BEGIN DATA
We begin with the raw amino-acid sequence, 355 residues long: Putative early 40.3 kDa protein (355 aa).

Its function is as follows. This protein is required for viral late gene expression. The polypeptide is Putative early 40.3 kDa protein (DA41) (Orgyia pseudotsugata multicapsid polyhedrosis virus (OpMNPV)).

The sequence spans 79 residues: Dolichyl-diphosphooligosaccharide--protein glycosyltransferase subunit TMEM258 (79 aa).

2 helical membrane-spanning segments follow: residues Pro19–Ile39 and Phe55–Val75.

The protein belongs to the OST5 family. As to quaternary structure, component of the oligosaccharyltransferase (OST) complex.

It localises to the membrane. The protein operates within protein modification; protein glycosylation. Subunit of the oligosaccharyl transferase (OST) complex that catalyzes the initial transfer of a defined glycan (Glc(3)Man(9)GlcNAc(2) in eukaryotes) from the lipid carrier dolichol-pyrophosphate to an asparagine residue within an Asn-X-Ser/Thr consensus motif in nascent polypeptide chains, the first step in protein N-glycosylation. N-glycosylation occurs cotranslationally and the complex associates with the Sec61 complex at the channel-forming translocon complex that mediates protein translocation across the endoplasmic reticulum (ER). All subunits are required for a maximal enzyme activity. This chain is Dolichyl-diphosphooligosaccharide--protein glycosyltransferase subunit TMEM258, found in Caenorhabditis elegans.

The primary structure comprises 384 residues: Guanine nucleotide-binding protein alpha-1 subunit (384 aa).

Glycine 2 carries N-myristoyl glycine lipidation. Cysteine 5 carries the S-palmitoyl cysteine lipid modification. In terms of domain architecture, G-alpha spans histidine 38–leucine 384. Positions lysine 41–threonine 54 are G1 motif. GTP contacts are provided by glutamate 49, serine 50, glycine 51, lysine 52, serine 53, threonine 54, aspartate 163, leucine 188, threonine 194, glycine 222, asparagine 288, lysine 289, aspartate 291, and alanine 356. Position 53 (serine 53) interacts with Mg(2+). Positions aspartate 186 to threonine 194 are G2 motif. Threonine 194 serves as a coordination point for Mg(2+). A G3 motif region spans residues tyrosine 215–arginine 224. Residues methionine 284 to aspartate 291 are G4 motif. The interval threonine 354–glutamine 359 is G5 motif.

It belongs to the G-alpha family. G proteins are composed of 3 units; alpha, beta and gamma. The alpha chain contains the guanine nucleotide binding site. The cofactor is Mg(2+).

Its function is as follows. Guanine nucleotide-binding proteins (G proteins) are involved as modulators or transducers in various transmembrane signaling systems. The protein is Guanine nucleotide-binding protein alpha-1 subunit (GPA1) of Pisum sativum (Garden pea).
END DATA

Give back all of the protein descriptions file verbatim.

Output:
We begin with the raw amino-acid sequence, 355 residues long: Putative early 40.3 kDa protein (355 aa).

Its function is as follows. This protein is required for viral late gene expression. The polypeptide is Putative early 40.3 kDa protein (DA41) (Orgyia pseudotsugata multicapsid polyhedrosis virus (OpMNPV)).

The sequence spans 79 residues: Dolichyl-diphosphooligosaccharide--protein glycosyltransferase subunit TMEM258 (79 aa).

2 helical membrane-spanning segments follow: residues Pro19–Ile39 and Phe55–Val75.

The protein belongs to the OST5 family. As to quaternary structure, component of the oligosaccharyltransferase (OST) complex.

It localises to the membrane. The protein operates within protein modification; protein glycosylation. Subunit of the oligosaccharyl transferase (OST) complex that catalyzes the initial transfer of a defined glycan (Glc(3)Man(9)GlcNAc(2) in eukaryotes) from the lipid carrier dolichol-pyrophosphate to an asparagine residue within an Asn-X-Ser/Thr consensus motif in nascent polypeptide chains, the first step in protein N-glycosylation. N-glycosylation occurs cotranslationally and the complex associates with the Sec61 complex at the channel-forming translocon complex that mediates protein translocation across the endoplasmic reticulum (ER). All subunits are required for a maximal enzyme activity. This chain is Dolichyl-diphosphooligosaccharide--protein glycosyltransferase subunit TMEM258, found in Caenorhabditis elegans.

The primary structure comprises 384 residues: Guanine nucleotide-binding protein alpha-1 subunit (384 aa).

Glycine 2 carries N-myristoyl glycine lipidation. Cysteine 5 carries the S-palmitoyl cysteine lipid modification. In terms of domain architecture, G-alpha spans histidine 38–leucine 384. Positions lysine 41–threonine 54 are G1 motif. GTP contacts are provided by glutamate 49, serine 50, glycine 51, lysine 52, serine 53, threonine 54, aspartate 163, leucine 188, threonine 194, glycine 222, asparagine 288, lysine 289, aspartate 291, and alanine 356. Position 53 (serine 53) interacts with Mg(2+). Positions aspartate 186 to threonine 194 are G2 motif. Threonine 194 serves as a coordination point for Mg(2+). A G3 motif region spans residues tyrosine 215–arginine 224. Residues methionine 284 to aspartate 291 are G4 motif. The interval threonine 354–glutamine 359 is G5 motif.

It belongs to the G-alpha family. G proteins are composed of 3 units; alpha, beta and gamma. The alpha chain contains the guanine nucleotide binding site. The cofactor is Mg(2+).

Its function is as follows. Guanine nucleotide-binding proteins (G proteins) are involved as modulators or transducers in various transmembrane signaling systems. The protein is Guanine nucleotide-binding protein alpha-1 subunit (GPA1) of Pisum sativum (Garden pea).